Financial bailouts for ailing Eurozone countries face deep and widespread opposition among voters in donor countries, casting major doubts over the political feasibility of further assistance efforts. What is the nature of the opposition and under what conditions can governments obtain broader political support for funding such large-scale, international transfers? This question is addressed by distinguishing theoretically between ‘fundamental’ and ‘contingent’ attitudes. Whereas the former entail complete rejection or embrace of a policy, the latter depend on the specific features of the policy and could shift if those features are altered. Combining unique data from an original survey in Germany – the largest donor country – together with an experiment that varies salient policy dimensions, the analysis indicates that less than a quarter of the public exhibits fundamental opposition to the bailouts. Testing a set of theories on contingent attitudes, particular sensitivity is found to the burden-sharing and cost dimensions of the bailouts. The results imply that the choice of specific features of a rescue package has important consequences for building domestic support for international assistance efforts.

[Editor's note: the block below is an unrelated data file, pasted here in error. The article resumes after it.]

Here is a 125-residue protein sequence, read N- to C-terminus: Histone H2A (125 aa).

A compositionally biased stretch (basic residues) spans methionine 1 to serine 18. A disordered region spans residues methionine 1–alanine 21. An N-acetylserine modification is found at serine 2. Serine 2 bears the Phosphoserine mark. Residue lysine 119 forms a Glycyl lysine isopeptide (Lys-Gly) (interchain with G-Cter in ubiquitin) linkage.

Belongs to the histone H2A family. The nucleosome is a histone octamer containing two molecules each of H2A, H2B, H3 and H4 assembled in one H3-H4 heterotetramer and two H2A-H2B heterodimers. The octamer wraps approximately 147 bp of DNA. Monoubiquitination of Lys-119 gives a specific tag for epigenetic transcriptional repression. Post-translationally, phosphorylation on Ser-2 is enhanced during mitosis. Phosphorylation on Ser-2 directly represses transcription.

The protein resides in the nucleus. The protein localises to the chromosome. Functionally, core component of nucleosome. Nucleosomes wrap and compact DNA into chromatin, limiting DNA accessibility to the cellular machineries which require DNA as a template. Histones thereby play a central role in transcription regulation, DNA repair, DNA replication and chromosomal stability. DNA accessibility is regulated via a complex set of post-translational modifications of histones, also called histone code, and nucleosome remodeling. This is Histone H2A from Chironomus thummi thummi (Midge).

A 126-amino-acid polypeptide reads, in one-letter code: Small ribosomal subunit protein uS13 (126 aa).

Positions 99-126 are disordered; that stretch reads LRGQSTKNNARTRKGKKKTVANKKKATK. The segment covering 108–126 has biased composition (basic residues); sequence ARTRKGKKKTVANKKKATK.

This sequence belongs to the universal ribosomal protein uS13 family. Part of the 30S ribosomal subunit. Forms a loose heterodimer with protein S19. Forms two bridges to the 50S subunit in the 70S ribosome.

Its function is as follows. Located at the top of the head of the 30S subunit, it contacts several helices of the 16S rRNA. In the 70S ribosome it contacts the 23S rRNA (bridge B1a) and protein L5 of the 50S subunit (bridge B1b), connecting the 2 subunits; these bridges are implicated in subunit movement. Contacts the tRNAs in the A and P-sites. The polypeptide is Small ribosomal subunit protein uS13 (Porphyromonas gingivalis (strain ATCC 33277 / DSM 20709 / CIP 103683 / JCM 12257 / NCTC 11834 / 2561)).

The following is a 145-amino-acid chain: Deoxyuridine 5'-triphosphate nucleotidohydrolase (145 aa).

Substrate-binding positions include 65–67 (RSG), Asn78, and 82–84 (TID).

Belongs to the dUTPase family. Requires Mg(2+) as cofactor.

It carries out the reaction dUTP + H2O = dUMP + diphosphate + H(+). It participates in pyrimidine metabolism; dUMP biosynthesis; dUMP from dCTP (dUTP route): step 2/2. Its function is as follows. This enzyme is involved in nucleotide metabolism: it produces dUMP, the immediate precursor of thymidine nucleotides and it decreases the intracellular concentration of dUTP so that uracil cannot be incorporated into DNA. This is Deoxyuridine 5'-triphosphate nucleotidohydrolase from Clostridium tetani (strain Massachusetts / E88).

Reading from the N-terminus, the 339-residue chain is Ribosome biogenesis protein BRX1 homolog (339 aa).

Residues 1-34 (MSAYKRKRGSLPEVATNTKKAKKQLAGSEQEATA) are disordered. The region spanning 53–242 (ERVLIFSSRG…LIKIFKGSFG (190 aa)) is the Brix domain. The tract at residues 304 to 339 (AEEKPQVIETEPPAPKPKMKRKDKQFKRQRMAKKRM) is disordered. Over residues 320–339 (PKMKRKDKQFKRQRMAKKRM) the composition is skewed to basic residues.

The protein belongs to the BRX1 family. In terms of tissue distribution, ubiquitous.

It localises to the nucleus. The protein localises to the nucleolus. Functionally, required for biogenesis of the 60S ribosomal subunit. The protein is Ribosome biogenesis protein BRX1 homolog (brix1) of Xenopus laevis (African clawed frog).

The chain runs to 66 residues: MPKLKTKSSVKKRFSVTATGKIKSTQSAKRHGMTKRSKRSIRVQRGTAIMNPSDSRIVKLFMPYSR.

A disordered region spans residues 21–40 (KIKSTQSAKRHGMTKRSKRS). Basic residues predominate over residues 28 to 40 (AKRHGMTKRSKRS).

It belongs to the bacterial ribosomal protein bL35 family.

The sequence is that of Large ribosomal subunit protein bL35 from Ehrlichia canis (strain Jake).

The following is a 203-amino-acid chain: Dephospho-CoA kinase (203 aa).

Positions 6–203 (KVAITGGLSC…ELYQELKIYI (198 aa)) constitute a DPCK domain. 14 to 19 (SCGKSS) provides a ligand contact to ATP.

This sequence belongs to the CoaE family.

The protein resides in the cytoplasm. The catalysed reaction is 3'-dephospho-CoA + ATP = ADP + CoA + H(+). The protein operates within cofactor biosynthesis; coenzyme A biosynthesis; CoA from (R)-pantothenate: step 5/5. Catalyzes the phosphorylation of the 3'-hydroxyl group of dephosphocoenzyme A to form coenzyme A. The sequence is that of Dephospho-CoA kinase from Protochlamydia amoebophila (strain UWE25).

All Science Journal Classification (ASJC) codes
- !!Sociology and Political Science